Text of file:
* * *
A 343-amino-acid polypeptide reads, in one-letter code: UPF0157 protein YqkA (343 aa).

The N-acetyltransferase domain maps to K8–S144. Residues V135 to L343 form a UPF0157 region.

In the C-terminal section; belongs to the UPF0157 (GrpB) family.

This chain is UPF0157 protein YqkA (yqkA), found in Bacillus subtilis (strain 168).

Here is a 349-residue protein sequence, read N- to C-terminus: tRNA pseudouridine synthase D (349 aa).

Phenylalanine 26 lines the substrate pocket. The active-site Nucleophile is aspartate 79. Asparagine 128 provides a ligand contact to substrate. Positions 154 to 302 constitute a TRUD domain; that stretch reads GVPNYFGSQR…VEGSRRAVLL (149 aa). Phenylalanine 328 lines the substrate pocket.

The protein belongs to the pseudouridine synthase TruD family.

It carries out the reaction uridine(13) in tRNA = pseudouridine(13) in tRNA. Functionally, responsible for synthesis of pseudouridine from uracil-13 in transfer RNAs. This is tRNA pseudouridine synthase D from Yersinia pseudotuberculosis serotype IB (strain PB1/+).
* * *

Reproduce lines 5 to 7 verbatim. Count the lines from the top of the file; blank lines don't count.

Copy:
Here is a 349-residue protein sequence, read N- to C-terminus: tRNA pseudouridine synthase D (349 aa).

Phenylalanine 26 lines the substrate pocket. The active-site Nucleophile is aspartate 79. Asparagine 128 provides a ligand contact to substrate. Positions 154 to 302 constitute a TRUD domain; that stretch reads GVPNYFGSQR…VEGSRRAVLL (149 aa). Phenylalanine 328 lines the substrate pocket.

The protein belongs to the pseudouridine synthase TruD family.